Trademarks 2019: The 10 Easiest New Year’s Resolutions You Can Imagine by Forbes – Entrepreneurs

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Several years ago, I helped co-found a company called Cognate; its mission was to provide a platform for every business to document every name it used — not just the main product or business name, but every name.

As most entrepreneurs know, U.S. trademark rights belong to the first user.

No federal registration is required to enforce your rights. That presents both a great benefit and a great risk to all companies, but I will save that for a later discussion.

Today, I want to focus on how entrepreneurs can take concrete, cost-free steps needed to maximize their ability to reap the benefits of U.S. Trademark law.

  1. Make a list of every name you use or own in your business.

    • This includes your federal trademarks.
    • Every product name.
    • Every business name.
    • Every model or style name.
  1. Do not edit the number of names you put on your list; the more the better. If you make furniture and name every single one of the 150 (or 1,500) styles you produce — great. List every single style as one of your business names.
  1. Document every date of first use, for every name.
  1. Keep a file sample of your first use of the trademark, for every single name.
  1. Look at every name you use — in any away at all — as an asset.
  1. Classify each name you use in your business in one of three categories: (i) as a core asset, (ii) as an ordinary business asset, or (iii) as a utilitarian name or identifier.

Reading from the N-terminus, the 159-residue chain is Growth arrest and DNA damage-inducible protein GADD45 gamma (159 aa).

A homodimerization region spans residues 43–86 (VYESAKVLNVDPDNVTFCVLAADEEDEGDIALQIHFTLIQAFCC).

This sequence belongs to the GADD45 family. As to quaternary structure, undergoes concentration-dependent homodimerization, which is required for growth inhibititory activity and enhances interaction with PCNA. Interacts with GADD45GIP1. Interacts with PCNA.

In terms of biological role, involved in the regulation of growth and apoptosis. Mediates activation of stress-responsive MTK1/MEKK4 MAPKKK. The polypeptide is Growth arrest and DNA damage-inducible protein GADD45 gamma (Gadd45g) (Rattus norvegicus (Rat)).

1. Consider federal trademark registration of at least all core assets.
  1. Actively manage your list of trademark rights throughout the year, keeping it updated with new evidence and proof of use wherever possible.
  1. Set up a Google Alert for your name and trademarks. This will help you keep apprised of what others might be doing with the same name. Alerts not only show you possible conflicts, but will also show you how often your names are being used by others in different businesses which do not conflict with you. This is an indication of whether the names make weak trademarks.
  1. While you are at it, consider if you should be protecting your rights outside of the USA (where unregistered names often — unlike here in the USA — have no legal status). …Also another discussion for another day.

Most companies — and this includes even the largest global companies — tend to vastly underestimate the number of trademarks they own and use. Critically, they pay scant attention to creating a full, complete, unabridged list of every name which they use in association with their business.

We believed in this concept strongly enough to create a company designed to help companies organize and manage all trademarks and proof of use evidence in one easy-to-use platform, which resulted in the world’s first blockchain-powered trademark rights protection platform. (Cognate joined GoDaddy last summer.) So whether you use a commercial platform, a spreadsheet — or paper, pencil and manila file folders — start off the year by documenting your company’s name assets.

Throughout this year, and every year, care for your investment by adding new names, and updating proof of use of the existing ones. Few companies — of any size — diligently follow this practice, but it’s one I strongly endorse.


January 2, 2019 at 02:11PM
https://www.forbes.com/sites/jesscollen/2019/01/02/trademarks-2019-the-10-easiest-new-years-resolutions-you-can-imagine/
Forbes – Entrepreneurs
http://www.forbes.com/entrepreneurs/
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